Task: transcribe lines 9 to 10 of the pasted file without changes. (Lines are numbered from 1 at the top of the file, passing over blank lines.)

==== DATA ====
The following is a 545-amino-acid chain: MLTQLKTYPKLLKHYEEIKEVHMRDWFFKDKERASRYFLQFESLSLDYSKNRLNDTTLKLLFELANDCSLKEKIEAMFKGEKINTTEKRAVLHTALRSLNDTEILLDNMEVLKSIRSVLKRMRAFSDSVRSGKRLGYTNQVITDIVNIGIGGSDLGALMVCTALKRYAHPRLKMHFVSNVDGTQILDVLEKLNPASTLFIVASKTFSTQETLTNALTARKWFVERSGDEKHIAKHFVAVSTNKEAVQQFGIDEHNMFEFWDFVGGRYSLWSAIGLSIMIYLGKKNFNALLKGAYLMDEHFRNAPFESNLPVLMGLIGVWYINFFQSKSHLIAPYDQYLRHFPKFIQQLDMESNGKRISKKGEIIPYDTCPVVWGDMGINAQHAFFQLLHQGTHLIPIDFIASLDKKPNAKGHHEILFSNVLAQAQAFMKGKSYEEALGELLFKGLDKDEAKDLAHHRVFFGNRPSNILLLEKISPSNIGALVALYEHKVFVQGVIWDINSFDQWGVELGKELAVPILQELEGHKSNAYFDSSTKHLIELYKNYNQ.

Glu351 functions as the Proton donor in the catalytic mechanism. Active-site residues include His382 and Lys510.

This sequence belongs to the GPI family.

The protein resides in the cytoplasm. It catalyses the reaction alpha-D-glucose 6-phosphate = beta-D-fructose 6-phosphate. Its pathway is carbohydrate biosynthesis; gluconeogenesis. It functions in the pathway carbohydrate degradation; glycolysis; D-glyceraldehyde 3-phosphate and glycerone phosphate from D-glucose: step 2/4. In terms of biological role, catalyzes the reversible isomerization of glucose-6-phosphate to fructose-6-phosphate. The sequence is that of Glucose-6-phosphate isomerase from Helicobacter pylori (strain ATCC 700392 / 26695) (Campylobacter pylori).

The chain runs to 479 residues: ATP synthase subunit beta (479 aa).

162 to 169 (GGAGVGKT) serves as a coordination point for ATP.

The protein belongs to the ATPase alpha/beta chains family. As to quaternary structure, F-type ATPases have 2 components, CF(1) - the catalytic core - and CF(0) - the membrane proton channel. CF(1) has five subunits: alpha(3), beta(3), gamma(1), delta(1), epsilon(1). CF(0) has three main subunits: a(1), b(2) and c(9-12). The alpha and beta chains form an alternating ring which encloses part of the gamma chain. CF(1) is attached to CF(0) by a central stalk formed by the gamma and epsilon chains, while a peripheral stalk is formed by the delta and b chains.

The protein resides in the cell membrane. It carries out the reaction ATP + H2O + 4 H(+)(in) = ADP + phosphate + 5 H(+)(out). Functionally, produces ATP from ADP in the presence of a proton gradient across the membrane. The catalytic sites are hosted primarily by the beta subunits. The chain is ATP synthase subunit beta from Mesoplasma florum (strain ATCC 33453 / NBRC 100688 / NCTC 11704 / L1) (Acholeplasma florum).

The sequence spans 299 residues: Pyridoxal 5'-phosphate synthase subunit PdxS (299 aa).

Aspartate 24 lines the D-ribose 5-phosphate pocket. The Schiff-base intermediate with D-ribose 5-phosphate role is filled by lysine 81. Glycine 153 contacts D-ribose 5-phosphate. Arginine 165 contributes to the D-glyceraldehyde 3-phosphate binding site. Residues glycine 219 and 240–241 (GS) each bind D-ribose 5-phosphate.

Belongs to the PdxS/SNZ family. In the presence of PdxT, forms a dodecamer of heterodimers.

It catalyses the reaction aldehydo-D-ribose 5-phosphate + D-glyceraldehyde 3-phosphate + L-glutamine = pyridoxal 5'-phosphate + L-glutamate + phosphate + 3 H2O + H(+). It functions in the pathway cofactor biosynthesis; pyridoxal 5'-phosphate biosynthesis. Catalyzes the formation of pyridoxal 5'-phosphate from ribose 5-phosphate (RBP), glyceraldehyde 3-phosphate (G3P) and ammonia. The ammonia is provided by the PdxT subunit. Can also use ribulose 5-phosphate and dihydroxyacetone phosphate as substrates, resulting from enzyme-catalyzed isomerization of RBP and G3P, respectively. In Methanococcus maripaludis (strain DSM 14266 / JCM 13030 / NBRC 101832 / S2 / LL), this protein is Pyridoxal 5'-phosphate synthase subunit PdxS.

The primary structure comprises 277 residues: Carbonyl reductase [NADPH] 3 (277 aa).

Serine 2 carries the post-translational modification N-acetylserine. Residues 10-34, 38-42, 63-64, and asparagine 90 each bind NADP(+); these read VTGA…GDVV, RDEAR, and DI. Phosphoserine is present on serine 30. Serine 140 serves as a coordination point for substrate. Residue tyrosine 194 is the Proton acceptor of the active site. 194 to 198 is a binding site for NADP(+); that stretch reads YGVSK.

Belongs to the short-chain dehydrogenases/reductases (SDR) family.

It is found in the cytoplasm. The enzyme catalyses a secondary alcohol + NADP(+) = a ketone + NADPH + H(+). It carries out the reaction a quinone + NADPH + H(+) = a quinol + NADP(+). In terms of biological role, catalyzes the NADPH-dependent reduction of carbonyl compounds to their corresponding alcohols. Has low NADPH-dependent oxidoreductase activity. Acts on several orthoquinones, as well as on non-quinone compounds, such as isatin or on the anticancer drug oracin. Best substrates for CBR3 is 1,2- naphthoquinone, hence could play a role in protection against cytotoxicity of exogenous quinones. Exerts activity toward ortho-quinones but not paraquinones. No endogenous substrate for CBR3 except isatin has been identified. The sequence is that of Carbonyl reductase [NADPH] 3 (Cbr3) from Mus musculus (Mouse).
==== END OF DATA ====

The sequence spans 299 residues: Pyridoxal 5'-phosphate synthase subunit PdxS (299 aa).

Aspartate 24 lines the D-ribose 5-phosphate pocket. The Schiff-base intermediate with D-ribose 5-phosphate role is filled by lysine 81. Glycine 153 contacts D-ribose 5-phosphate. Arginine 165 contributes to the D-glyceraldehyde 3-phosphate binding site. Residues glycine 219 and 240–241 (GS) each bind D-ribose 5-phosphate.